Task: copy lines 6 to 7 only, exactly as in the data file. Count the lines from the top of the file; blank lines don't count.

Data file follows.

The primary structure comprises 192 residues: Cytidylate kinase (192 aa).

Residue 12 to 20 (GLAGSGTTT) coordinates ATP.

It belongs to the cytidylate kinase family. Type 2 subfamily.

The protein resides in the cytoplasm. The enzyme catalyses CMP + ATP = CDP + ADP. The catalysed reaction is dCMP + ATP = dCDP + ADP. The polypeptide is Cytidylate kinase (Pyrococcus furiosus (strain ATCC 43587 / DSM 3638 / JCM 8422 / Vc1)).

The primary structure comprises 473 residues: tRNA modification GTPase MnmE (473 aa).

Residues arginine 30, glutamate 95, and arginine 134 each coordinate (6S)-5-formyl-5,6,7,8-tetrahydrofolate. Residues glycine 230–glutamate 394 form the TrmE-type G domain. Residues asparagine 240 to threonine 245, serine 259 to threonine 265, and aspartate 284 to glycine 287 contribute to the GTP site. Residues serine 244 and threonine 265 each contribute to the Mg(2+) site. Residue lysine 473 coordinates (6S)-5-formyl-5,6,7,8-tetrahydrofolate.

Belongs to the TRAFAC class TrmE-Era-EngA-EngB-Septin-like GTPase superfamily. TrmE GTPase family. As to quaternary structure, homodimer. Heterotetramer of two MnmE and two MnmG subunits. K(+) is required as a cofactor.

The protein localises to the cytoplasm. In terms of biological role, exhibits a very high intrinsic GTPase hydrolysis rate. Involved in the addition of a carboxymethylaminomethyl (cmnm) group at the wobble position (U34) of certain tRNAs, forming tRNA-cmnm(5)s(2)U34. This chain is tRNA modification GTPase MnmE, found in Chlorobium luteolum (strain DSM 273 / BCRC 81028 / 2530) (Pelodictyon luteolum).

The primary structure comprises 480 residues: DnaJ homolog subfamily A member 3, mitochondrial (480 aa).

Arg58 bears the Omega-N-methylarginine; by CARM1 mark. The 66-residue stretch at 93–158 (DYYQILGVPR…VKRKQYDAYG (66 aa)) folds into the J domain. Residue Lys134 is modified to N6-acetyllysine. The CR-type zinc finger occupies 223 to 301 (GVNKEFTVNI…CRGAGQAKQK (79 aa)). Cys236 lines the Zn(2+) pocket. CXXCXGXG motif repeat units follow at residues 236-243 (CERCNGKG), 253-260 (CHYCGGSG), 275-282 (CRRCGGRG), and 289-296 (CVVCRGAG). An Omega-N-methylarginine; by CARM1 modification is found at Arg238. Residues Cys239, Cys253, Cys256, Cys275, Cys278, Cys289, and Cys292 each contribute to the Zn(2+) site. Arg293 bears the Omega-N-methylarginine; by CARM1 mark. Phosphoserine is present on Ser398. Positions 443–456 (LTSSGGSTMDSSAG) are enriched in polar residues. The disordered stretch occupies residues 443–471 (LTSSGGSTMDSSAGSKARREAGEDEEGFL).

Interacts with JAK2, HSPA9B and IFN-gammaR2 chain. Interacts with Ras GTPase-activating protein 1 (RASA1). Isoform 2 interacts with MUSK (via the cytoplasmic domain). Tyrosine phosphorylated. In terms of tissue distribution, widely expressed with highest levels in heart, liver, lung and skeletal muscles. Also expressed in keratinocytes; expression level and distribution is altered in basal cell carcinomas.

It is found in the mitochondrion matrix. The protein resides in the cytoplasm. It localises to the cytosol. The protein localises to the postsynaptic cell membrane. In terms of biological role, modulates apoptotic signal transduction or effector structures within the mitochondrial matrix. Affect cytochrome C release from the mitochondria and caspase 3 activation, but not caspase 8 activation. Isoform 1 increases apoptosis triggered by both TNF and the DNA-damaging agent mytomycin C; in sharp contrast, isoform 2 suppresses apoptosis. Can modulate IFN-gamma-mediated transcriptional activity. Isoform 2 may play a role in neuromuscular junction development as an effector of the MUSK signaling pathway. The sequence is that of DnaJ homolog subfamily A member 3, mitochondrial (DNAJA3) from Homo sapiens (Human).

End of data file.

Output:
Residues arginine 30, glutamate 95, and arginine 134 each coordinate (6S)-5-formyl-5,6,7,8-tetrahydrofolate. Residues glycine 230–glutamate 394 form the TrmE-type G domain. Residues asparagine 240 to threonine 245, serine 259 to threonine 265, and aspartate 284 to glycine 287 contribute to the GTP site. Residues serine 244 and threonine 265 each contribute to the Mg(2+) site. Residue lysine 473 coordinates (6S)-5-formyl-5,6,7,8-tetrahydrofolate.

Belongs to the TRAFAC class TrmE-Era-EngA-EngB-Septin-like GTPase superfamily. TrmE GTPase family. As to quaternary structure, homodimer. Heterotetramer of two MnmE and two MnmG subunits. K(+) is required as a cofactor.